4) I assume you meant to start this sentence with “In my opinion” or “I believe that….”, rather than just making a grand pronouncement and nullifying my thoughts and experience with one fell swoop. For the record—and I’m someone whose family history means I will likely have breast cancer someday—they’re not “worth it” to me.

Yours truly,
ABOTO


By the way, “Don’t let breast cancer steal second base” is a stupid slogan, because stealing a base doesn’t mean making it disappear; if you steal second base, you get to second base. That’s not Turman’s fault—how was he supposed to find time to learn about baseball when he’s devoted so much of his life to drawing pictures of buxom women?

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13 Comments leave one →
  1. June 8, 2011 11:57 am

    What a great post. Thanks for writing it and for pointing me this way. It’s so nice to know that there are people out there who GET it.

    Katie

    • fearlessleader permalink*
      June 8, 2011 12:19 pm

      Katie, that’s just how I felt when I read your work, too. Thanks.

  2. June 8, 2011 12:28 pm

    i absolutely loved reading this post. Thank you so much for writing it. I could not agree more. I have yet to blog about this particular “cause” but this post gets me fired up to do so. Thank you!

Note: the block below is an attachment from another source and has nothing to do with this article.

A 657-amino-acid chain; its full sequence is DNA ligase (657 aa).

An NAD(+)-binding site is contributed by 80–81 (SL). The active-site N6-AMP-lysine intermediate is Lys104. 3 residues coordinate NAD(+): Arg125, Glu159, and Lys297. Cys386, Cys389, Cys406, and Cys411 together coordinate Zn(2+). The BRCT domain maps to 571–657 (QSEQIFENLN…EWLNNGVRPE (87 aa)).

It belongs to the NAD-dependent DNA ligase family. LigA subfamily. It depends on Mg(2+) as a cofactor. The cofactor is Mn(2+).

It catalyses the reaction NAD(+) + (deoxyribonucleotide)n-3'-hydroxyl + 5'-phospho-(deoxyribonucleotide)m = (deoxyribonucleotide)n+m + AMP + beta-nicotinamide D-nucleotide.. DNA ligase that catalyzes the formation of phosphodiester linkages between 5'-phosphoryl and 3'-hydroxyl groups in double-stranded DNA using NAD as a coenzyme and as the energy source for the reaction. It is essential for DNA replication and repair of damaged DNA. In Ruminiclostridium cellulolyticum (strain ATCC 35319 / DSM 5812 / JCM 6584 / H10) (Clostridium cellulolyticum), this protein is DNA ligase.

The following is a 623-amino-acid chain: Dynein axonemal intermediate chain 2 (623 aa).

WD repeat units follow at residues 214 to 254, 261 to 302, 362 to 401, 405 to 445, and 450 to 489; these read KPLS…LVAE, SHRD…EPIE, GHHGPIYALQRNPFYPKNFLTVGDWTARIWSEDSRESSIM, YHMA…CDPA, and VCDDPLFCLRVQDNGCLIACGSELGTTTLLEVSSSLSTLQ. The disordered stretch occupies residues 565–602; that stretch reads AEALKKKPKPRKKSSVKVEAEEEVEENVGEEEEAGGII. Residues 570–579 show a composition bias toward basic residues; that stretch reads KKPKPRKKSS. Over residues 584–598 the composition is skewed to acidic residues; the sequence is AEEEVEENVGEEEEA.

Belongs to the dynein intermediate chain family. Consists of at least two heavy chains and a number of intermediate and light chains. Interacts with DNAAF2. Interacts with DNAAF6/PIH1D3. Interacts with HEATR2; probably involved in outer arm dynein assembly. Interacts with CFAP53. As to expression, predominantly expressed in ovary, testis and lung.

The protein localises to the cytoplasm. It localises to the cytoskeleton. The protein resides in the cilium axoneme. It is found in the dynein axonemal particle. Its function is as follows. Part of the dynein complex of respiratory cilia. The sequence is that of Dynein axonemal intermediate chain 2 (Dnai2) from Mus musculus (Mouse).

• fearlessleader permalink*
      June 9, 2011 5:30 pm

      Thank YOU. Share a link when/if you do!

  3. June 8, 2011 12:42 pm

    Oh my god – I think I love you!

    THEY JUST DON’T GET IT – but those of us who have found ourselves down on our knees when the biopsy came back positive DO get it. And so do you.

    • fearlessleader permalink*
      June 9, 2011 5:31 pm

      Right back at you, Joan! 🙂

  4. June 8, 2011 12:50 pm

    Fascinating, and thank you for sharing this!

    In response to some of those comments above… In general, our culture is misogynistic, so women and men both operate within those confines. The fact that a woman would take part in oppressive systems is not surprising. But does equality of sexism suggest equality or a useful public health strategy? No.